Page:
J.M. Opal, The Conversation
Donald Trump is no Richard Nixon.
Nixon was a bully, a cynic and a crook who did all kinds of damage to American politics and society, not to mention to Cambodia and Vietnam, too. And yet he had a sense of obligation to his office — and to the Republican Party, a venerable institution that got its start in the 1850s by opposing the spread of slavery.
And so in August 1974, after the congressional leadership of the Republican Party told him that they wouldn’t stand for the Watergate cover-up, Nixon got on a helicopter and flew out of history.
This is not how the Trump era will end.
The year 1977 marks a watershed in the modern history of the American right, a moment of departure from the kind of Republican Party that eventually rejected Nixon.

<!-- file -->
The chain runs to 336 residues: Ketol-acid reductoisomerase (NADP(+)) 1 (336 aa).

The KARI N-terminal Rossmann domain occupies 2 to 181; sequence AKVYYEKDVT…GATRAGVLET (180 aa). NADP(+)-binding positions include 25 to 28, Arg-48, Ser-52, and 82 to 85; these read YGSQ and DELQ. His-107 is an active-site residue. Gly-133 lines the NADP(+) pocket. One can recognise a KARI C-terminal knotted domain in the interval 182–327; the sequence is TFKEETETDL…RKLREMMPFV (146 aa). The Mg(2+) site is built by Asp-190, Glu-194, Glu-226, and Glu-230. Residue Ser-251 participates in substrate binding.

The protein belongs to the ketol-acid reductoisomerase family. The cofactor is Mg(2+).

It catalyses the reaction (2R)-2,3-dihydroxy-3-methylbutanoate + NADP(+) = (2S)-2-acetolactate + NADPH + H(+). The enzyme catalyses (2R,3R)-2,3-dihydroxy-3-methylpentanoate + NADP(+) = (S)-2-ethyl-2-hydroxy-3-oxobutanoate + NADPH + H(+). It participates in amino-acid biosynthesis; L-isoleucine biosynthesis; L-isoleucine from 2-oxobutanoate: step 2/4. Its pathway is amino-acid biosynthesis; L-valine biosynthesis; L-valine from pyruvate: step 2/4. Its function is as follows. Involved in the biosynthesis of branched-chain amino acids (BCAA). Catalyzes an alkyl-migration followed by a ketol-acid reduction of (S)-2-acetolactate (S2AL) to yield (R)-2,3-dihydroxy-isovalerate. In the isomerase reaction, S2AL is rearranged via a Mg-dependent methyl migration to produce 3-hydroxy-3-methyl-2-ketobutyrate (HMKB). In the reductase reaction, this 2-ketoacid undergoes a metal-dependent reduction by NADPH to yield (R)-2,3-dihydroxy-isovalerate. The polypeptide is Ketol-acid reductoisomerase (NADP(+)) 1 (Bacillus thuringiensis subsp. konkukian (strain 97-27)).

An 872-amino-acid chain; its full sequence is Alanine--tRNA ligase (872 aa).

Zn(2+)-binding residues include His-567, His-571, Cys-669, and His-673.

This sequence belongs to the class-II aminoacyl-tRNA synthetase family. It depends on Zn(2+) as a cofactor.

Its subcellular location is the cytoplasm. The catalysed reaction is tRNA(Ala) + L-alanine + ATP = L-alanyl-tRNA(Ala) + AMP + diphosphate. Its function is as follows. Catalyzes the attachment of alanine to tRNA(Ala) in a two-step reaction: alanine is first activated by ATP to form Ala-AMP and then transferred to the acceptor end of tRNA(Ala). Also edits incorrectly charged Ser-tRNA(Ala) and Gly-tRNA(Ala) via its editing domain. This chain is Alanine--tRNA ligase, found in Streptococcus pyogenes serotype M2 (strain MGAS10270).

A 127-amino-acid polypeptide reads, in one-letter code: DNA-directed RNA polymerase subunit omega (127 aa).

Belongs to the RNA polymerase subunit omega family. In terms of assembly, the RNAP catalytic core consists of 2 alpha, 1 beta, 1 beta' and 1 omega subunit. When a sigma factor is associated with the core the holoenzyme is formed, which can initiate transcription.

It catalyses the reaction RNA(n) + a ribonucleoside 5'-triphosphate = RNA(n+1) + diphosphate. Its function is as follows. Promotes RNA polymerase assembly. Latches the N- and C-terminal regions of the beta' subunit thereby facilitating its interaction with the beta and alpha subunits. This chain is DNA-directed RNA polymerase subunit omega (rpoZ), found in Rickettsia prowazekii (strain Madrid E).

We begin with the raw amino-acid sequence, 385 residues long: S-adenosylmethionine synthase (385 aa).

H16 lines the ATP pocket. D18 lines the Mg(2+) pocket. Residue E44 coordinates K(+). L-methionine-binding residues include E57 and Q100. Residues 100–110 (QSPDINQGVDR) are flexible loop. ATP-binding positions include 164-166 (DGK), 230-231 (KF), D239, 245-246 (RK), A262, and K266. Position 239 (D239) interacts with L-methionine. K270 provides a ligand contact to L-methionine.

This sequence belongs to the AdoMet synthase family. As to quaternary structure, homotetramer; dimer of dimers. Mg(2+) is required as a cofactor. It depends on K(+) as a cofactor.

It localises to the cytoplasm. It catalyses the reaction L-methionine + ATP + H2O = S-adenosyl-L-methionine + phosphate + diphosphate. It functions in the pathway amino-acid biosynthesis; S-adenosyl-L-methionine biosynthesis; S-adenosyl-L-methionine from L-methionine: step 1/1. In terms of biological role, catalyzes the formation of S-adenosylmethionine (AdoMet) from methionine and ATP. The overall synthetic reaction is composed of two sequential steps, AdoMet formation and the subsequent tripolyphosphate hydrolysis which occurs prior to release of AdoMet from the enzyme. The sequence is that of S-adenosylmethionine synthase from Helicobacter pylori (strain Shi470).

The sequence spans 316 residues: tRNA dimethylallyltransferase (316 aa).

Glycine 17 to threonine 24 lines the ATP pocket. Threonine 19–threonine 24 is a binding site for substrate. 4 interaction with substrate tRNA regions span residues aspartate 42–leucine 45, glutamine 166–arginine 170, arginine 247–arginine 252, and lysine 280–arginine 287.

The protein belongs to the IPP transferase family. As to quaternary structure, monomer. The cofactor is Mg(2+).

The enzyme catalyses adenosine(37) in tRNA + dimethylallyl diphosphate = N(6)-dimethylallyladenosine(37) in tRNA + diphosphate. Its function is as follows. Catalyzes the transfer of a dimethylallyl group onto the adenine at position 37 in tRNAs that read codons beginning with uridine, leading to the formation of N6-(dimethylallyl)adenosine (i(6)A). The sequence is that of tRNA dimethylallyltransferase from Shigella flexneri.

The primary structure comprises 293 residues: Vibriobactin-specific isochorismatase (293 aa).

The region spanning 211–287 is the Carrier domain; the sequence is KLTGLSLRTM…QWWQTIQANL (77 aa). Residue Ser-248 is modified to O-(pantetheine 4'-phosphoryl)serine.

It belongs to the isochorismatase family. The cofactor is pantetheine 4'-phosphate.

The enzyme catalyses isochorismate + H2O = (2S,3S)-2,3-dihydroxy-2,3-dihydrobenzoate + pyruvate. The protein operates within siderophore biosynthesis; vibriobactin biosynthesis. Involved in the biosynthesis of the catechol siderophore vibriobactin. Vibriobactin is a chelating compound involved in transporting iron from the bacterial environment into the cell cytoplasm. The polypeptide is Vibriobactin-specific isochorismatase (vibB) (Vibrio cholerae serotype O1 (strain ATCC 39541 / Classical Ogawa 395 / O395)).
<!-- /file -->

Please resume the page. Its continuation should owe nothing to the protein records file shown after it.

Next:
That year, the Cato Institution was formed in Washington to peddle free-market fundamentalism as the answer to America’s ills. Also that year, a group of fundamentalist Christians built Focus on the Family to uphold traditional patriarchy as God’s command. And a fringe group within the National Rifle Association turned what had been an apolitical hunters’ organization into a hyper-aggressive lobbying group for arms manufacturers and their most angry customers.
These groups shared a grand narrative of America, in which rugged individualists and virtuous families built the country with Bibles in one hand and guns in the other. The protagonists in this story were of course white, just like the great majority of the people in these movements.
From Reagan to Bush
During the 1980s, President Ronald Reagan drew these forces into an upbeat nationalism. America’s mission, he told the faithful, was to defeat godless Communism at home and abroad.
The subsequent collapse of the Soviet empire vindicated his take-no-prisoners approach — and the more extreme voices on the right, whose “think tanks” and pressure groups now formed a vast echo chamber impervious to political debate.